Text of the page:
To explain Leardo's imaginary cartography, as well as Columbus'sresponse to strange rivers, Scafi takes his cue from Dante, whom heclearly loves. The historian becomes a sort of erudite Virgil,leading the reader on an extraordinary journey through thousands oftexts and maps--a journey that ends up teaching many lessons notonly about visions of the world, but also about tradition and howit operates. The story begins with Genesis itself, the strangelydouble story of the Creation, in the second chapter of which Godcreates man, and then provides him with a first home: a garden,planted with all sorts of trees, including two special ones, theTree of Life and the Tree of the Knowledge of Good and Evil, andfour rivers flowing from it.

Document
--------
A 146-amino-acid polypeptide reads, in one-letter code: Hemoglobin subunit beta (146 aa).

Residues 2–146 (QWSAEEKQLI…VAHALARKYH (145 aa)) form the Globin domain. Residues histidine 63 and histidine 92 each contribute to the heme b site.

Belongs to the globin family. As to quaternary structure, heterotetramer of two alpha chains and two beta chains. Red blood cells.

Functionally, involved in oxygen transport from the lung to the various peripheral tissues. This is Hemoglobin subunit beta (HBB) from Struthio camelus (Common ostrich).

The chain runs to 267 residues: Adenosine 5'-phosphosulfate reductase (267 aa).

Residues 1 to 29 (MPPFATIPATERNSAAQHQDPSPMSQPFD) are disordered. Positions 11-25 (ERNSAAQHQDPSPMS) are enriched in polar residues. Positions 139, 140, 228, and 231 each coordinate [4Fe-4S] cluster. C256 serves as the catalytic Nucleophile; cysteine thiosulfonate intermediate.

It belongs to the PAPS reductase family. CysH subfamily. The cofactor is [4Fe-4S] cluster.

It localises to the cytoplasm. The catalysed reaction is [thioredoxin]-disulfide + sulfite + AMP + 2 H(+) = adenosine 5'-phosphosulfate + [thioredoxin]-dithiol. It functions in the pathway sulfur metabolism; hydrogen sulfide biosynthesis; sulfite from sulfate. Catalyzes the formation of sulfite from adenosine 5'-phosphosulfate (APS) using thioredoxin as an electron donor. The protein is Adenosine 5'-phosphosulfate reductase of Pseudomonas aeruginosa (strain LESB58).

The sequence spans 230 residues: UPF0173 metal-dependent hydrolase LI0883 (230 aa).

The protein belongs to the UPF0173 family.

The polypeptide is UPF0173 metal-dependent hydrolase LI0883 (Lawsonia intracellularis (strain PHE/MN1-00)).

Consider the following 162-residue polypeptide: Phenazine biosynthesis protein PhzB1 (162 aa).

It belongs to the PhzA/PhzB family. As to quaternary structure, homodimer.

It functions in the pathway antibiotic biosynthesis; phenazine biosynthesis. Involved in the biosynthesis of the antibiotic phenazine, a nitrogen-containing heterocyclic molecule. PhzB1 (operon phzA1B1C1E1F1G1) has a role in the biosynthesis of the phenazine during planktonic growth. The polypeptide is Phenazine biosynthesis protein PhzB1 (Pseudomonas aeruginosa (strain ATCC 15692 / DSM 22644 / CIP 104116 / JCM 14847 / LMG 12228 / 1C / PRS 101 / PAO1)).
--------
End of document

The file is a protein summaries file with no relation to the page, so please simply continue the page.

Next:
Every word of the biblical story swarms with problems even now--andconfronted earlier readers, most of whom had access to only oneversion of it (the Hebrew, or one of the Greek or Latin orvernacular translations), with even more of them. The Hebrewtext--which itself took its final shape only in the sixth centuryand after, when the Masoretes of Tiberias redacted it--says thatGod planted "gan-beEden miqedem." But what did this mean? Did heplant it "from the beginning," as in the Vulgate, the Latin versionof Saint Jerome, or "eastward," as in the Septuagint, the ancientGreek translation of the Old Testament, and also in the King JamesVersion? The second, more literal interpretation is supported by asymmetrical phrase that appears at the end of the Eden story. HereGod, after expelling Adam and Eve from paradise, places cherubimwith a flaming sword miqedem legan-Eden, "east of Eden." But thefirst seems clearer in context. Which is correct? And why?